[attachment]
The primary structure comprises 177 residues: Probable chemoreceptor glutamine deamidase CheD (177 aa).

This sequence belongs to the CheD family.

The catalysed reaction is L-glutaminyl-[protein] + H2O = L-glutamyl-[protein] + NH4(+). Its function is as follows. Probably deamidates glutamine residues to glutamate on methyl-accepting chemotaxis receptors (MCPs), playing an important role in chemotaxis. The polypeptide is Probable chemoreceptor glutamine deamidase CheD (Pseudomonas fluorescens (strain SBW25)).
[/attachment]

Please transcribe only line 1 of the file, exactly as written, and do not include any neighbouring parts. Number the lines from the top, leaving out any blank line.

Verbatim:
The primary structure comprises 177 residues: Probable chemoreceptor glutamine deamidase CheD (177 aa).